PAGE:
(In June 2003, journalists
Mark Frauenfelder and Carla Sinclair uprooted themselves from Los Angeles and
moved to the South Pacific. Their first stop is Rarotonga. They brought their
two young daughters with them.)
Mark’s obsession with ukuleles has been replaced by a
fascination with coconuts. It’s all he talks about lately. His goal today is to
make coconut cream, which he will then use to make coconut chicken, creamy
pasta sauce, and scones from scratch.
He recruited Sarina to help him in his mission. They
collected fallen coconuts this morning, spotting a few next to our laundry
lines, and a couple more scattered around the border of our lawn.
Now Mark and Sarina are out in the front yard, trying to
open the fruits, which is no simple matter. The edible part of a coconut is
encapsulated by a fibrous shell, which is protected by another, thicker shell
that — as Mark has learned — cannot be penetrated by whacking it with a sharp
While Mark pries the outer shells open with his handmade
ironwood spear (which took him two days to carve and sharpen), Sarina sits on
the grass with a bush knife in hand, whacking the inner shells in half.
“You could slice off someone’s head with one of those
knives,” I hear Mark say.
“Really?” Sarina squeals.
I flinch as she raises the knife up into the air, and
wonder if I should interfere. I don’t think a bush knife, which must be in the
same family as a machete, is an age-appropriate tool for a 6-year-old. But then
she cracks the coconut open, a perfect split, and she and Mark hoot with
Once the coconuts are all opened, the white “meat” needs
to be grated. Again, this is no simple matter. It’s not something you can do
with your ordinary cheese grater. The fruit is tenaciously tough and must be
shredded with a coconut scraper. After days of looking in shops for a scraper,
which everyone on the island seems to own, Mark found out that no one sells
these tools. They are handmade by bolting a section of a car’s leaf spring onto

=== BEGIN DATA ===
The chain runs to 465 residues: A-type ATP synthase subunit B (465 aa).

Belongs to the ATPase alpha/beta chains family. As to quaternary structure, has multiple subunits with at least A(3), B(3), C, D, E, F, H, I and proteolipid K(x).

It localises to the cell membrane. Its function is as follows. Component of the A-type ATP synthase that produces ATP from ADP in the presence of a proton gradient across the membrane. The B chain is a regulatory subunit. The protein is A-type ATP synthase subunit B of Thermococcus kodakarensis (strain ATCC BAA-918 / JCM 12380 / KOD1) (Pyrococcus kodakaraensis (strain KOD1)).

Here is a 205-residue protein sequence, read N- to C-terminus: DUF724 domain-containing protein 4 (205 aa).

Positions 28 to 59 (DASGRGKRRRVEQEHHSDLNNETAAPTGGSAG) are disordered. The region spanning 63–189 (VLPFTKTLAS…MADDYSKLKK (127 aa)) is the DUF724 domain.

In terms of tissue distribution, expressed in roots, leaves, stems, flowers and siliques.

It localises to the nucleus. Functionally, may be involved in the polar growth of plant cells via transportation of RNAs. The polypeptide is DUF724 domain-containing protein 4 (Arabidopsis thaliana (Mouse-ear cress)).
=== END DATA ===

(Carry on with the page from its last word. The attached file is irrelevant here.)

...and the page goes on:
a small wooden bench.
Until Mark is able to rig together one of his own, he’ll
be borrowing our landlord’s scraper.
Mark and Sarina argue over who gets to scrape the
coconuts, and Sarina wins. She straddles the bench with half a coconut in hand,
bends forward, and begins to scrape the inside of the shell against the metal
scraper. The moist shreds fall into a bucket. She stops for a moment to peel
off her shirt, then continues to grate until she runs out of coconuts.
Mark scoops the white mush into a large piece of
cheesecloth and wrings it into a jar, which also contains fresh clear milk from
the coconuts. It’s surprising how much liquid squirts out of the cloth.
He’s now ready to begin cooking.
Jane is napping, so I decide to steal Sarina for the
afternoon. We head down to the beach and rent a bright-orange kayak. The boat
has an inch of water that sloshes around our feet as we paddle out to a motu,
or islet. The bottom of the shallow lagoon is patched with huge black spots,
which, we soon find out, are clusters of sea cucumbers. Sarina leans way over
the boat, almost capsizing us.
“What are you doing?” I shout.
She laughs and holds up a fat limp cucumber, as if she’d
just won a trophy.
We come home famished. Mark walks out to the front yard to
greet us, looks up at our palm tree, and by sheer luck, witnesses a coconut
falling from its top. It thumps to the ground with a force that could crack a
skull. His eyes water with amazement, the way Moses may have wept when he
witnessed the parting of the Red Sea.
I make a mental note to stay clear of that tree when
hanging my clothes on the line.